Home > The Ones Who Got Away (The Ones Who Got Away #1)(4)

The Ones Who Got Away (The Ones Who Got Away #1)(4)
Author: Roni Loren

   She picked up her pace. Her high heels clicked on the gym floor at a rapid clip.

   But instead of hearing her footfalls, all she heard were gunshots. Click, click, click. Bang, bang, bang.

   Anxiety rippled over her nerve endings, and she tried to breathe through the astringent pine scent that haunted her. No. Screams sounded in her ears.

   She walked so quickly that she might as well have been running. Finn might have called out her name.

   But she couldn’t be sure, and she didn’t turn back.

   The faster she could get away from this place and the memories, the better.

   She was not that girl anymore.

   She would never go back.





   Finn needed a stiff drink, a warm bed, and a long-ass vacation. He gratefully accepted the first from the waitress at the hotel’s only restaurant and ordered another before she could leave.

   “You want to add a little food to that, hon? We’ve got a great chicken-fried steak tonight with homemade white gravy and mashed potatoes. That’ll make any night better.”

   Finn fought back a grimace. Nothing could improve this night except a pass-out-in-bed kind of drunk. But Janice, who’d been working there since he was a kid, looked way too eager for him to crush her with a snide comment. This was why he’d moved away from here. The whole town always wanted to do something for the Long Acre High survivors. But there was nothing anyone could do.

   Even he had found himself trying to do something today when he’d seen Olivia Arias. Beautiful, quirky Liv all grown up. Seeing her had hit him like a hundred fists to the gut. Had jolted him back to a time when what he’d looked forward to most each day was sneaking away with Liv to steal a few kisses and share a few sparring words. A bittersweet ache like he hadn’t felt in longer than he could remember had tightened his chest and stolen his breath.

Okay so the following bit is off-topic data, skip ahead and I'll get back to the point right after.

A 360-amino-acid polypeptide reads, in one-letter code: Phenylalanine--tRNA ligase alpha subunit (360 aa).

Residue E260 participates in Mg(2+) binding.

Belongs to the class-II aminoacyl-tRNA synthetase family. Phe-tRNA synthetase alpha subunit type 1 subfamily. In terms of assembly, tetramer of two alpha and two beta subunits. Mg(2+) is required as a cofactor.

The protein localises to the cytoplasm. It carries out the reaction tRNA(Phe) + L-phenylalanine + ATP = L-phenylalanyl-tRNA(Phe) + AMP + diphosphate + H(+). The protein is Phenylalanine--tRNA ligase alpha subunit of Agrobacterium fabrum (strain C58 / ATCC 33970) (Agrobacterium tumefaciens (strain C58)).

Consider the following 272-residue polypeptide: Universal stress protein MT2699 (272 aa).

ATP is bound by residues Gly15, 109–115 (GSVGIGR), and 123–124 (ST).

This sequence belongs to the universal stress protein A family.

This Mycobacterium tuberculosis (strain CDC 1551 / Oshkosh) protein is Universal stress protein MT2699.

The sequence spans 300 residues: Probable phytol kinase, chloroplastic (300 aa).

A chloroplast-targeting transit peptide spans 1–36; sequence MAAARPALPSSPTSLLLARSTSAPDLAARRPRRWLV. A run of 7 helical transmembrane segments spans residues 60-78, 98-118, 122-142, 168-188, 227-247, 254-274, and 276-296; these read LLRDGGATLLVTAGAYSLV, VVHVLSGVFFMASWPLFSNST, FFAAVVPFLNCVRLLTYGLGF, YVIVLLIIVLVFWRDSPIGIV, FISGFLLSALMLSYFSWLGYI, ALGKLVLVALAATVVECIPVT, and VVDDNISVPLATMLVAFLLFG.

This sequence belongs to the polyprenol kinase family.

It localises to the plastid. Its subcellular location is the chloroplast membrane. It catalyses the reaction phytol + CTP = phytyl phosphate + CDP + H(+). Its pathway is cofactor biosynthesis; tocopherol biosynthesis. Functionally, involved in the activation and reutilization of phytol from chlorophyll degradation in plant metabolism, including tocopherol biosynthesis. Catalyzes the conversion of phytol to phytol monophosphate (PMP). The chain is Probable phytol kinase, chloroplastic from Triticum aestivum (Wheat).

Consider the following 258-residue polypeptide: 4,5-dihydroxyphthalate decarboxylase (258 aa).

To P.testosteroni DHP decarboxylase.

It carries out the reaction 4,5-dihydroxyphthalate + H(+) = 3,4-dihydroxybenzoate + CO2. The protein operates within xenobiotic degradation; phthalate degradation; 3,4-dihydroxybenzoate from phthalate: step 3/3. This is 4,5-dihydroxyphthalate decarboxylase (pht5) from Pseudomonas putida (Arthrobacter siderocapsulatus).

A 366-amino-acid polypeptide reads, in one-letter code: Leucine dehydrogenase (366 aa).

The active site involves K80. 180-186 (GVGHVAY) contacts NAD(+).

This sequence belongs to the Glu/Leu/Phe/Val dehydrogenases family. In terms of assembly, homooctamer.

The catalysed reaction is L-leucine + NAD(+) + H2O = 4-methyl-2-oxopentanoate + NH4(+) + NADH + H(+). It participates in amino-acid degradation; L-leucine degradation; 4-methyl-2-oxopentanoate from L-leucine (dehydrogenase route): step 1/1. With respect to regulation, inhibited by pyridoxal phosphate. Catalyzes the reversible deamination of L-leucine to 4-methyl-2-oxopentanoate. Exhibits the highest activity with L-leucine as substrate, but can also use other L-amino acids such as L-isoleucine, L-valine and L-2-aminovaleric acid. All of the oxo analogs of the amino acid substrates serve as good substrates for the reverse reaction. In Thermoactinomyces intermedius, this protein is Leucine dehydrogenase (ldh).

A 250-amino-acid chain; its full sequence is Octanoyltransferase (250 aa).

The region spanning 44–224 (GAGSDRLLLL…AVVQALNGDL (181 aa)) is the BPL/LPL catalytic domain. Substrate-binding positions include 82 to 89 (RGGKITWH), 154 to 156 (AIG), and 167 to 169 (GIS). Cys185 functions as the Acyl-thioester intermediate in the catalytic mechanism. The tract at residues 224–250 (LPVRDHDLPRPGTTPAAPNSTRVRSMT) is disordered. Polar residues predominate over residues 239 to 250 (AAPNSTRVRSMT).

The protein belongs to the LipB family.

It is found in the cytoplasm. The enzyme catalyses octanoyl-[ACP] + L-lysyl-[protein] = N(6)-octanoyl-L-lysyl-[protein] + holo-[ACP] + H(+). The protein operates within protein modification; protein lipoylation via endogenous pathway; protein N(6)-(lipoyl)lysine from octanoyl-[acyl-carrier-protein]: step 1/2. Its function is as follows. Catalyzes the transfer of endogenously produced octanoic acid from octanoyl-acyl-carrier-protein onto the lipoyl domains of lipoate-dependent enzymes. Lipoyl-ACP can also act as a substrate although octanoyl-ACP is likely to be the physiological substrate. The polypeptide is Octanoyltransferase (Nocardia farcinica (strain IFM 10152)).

He’d wanted to reach for her. He’d wanted to fix things. Apologize. Do something to take that haunted look out of her eyes. Do something to show her how goddamned sorry he was for how spectacularly he’d let her down. But he’d seen it in her face. There was nothing to be done. The past was locked in stone. He knew that better than anyone. The scars were deep and permanent, and he’d left an extra vicious one on Liv.

   Now this lovely woman was trying to fix it with deep-fried beef. He found his voice, the words like gravel in his throat. “Sounds great.”

   Her smile brightened. “You betcha. I’ll get one going for you right now and bring by that second drink.”

   Finn laced his fingers around his glass of Maker’s Mark, staring into the liquid, watching the amber light play along the ice cubes. He should’ve gone straight to the lake house. The interviewer had asked all of them to stay in town an extra night in case he needed more information or more footage, but Finn felt exposed here and out of place. He wasn’t the kid who’d left Long Acre. And after years of undercover work, he wasn’t sure he knew who the man he’d become was either. Two weeks ago, he’d killed a guy and almost gotten killed himself. Tonight, he was supposed to be the hometown hero who’d shielded his date. The shift was enough to give him whiplash.